High-fives. It's not the concept which is difficult for me, but the execution.
People who confidently perform spontaneous high-fives impress me. I have to carefully prepare for high-fiving activities and even then my success rate is dismal—until now. You see, I've stumbled upon a piece of information, which is sure to change everything: keep your eyes on the elbow.
That's it. Keep your eyes on the other person's elbow, and never again miss a high-five. It seems too easy—can this really change my high-five fail-rate? Evidently, yes.
There are lots of simple tricks to make our lives a bit easier, and some that will change them altogether. The wording of the high-five secret reminds me of the life-changing advice in Hebrews 12:2: keep your eyes on Jesus.
Here's the verse in context:
“Do you see what this means—all these pioneers who blazed the way, all these veterans cheering us on? It means we'd better get on with it. Strip down, start running—and never quit! No extra spiritual fat, no parasitic sins. Keep your eyes on Jesus, who both began and finished this race we're in. Study how he did it. Because he's never lost sight of where he was headed—that exhilarating finish in and with God—he could put up with anything along the way: Cross, shame, whatever. And now he's there, in the place of honor, right alongside God. When you find yourselves flagging in your faith, go over that story again, item by item, that long litany of hostility he plowed through. That will shoot adrenaline into your souls!” (Hebrews 12:1-3 MSG)
Keeping your eyes on Jesus may seem too simple to actually work, but just like the high-five trick, if you know where to look, you won't stray off course. In Hebrews 11, the Apostle Paul catalogues people who lived by faith—those who “placed their hope in the resurrection to a better life” (Hebrews 11:35 NLT) rather than tried to avoid trials. It's the practical how-to guide to answer the question: How do I live by faith?
Paul compares the Christian life to a race—a marathon, really. I don't know what it is about marathons, but lately it seems like everyone is either doing one or talking about training for one. Well, everyone except me. I jog regularly but only as a way to stay fit. Forty-two point one kilometres of pain and suffering doesn't exactly sound like a good time.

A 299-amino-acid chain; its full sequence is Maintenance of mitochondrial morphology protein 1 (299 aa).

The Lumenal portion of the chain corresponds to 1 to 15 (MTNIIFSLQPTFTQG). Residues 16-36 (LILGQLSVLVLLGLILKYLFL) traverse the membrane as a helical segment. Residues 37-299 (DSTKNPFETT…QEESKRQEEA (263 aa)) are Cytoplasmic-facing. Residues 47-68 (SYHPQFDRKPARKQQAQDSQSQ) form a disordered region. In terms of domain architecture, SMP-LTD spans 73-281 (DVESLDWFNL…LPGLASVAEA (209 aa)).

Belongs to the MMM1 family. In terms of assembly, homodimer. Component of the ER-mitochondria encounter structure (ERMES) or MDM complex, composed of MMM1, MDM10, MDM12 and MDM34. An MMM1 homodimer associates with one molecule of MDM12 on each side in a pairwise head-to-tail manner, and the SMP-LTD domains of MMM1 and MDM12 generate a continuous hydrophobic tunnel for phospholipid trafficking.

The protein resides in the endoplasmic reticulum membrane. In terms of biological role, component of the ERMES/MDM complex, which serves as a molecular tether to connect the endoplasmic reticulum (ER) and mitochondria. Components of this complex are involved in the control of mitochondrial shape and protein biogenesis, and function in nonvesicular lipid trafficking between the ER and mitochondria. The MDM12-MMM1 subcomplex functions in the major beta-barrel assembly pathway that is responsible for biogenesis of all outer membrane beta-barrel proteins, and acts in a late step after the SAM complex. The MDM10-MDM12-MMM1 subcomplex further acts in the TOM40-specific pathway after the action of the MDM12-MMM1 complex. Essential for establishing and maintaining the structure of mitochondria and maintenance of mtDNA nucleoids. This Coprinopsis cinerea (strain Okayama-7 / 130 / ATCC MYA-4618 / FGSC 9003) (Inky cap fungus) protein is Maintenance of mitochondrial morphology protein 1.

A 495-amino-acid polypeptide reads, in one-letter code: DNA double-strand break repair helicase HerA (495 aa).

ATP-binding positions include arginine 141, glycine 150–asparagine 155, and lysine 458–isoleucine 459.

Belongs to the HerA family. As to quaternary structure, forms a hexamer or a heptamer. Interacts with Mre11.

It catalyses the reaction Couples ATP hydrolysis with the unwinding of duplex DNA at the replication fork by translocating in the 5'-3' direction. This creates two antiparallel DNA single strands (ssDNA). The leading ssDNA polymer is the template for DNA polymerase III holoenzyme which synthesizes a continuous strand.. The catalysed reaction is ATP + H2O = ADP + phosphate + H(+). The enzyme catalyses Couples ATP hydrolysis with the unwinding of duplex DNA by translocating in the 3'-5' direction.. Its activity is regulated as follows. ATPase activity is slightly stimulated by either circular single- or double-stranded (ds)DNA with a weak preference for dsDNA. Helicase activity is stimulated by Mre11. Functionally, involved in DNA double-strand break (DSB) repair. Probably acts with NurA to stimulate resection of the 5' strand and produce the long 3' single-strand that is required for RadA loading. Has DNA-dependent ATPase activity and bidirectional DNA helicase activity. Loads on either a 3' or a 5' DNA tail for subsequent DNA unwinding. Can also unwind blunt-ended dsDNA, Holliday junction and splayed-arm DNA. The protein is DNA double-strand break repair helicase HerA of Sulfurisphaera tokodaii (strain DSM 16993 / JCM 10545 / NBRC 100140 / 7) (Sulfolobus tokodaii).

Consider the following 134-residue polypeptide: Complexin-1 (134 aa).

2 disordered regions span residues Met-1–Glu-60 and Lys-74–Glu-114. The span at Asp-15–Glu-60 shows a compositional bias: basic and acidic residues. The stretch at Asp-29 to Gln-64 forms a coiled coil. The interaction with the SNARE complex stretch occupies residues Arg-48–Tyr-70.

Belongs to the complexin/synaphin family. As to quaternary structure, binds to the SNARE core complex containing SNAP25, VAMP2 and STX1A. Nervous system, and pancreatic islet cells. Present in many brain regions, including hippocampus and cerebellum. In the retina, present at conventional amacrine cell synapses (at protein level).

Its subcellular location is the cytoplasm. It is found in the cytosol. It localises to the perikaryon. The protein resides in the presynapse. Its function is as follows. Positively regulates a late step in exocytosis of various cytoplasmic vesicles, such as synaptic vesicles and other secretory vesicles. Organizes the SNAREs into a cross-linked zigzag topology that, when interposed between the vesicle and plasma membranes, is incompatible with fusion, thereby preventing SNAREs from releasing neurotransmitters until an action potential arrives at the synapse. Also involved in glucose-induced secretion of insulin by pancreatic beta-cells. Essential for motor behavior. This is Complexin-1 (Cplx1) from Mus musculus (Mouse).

If not for the good time, why are so many people into marathons? For most people, crossing the finish line is seen as one of the great accomplishments in life. With this as the goal of a marathon, it makes more sense why someone would completely change their life and diet, endure injuries and pain, and persevere past the point when your brain shouts “Stop!” Since the goal is worth so much more than the cost of preparation and training, people don't mind the sacrifice.
In this context, Paul's marathon analogy makes perfect sense. Why would anyone choose a life of discipline, sacrifice, and pain and suffering, unless the goal was worth more than the cost of living? It's by placing our hope in a better life, which is our finish line to race towards.
Hope is in abundance at Christmastime. When the advent season begins, our stressed-out and overworked spirits are refreshed by renewed anticipation of all Christmas means to us. But how do we hold onto that hope and stay on course throughout the year? Here are four suggestions:
How did Jesus run the race? Not only did He take our physical form to give us the gift of salvation, but He also ran our same race to perfection. Study, observe, learn, imitate.
Obstacles are inevitable. Many think hard times are only for unbelievers but in reality, we all live in a sinful world filled with suffering. If we expect to encounter pain at some point, then we won't be so shocked when we do.
Prepare. Finishing a race takes purpose and discipline. The essential disciplines Jesus demonstrated help us prepare for what we'll face as we run toward our heavenly reward.
Endure. When you reach the point when you want to quit, let God be your strength. This is your defining moment! He will give you what you need the moment you need it to keep your eyes on where you're headed; “that exhilarating finish in and with God.”
Just like a marathon, this Christian life is a test of endurance. But when we keep our eyes on Jesus, prepare for what's ahead, and trust God for our strength, we are equipped to continue running with vigour and stamina.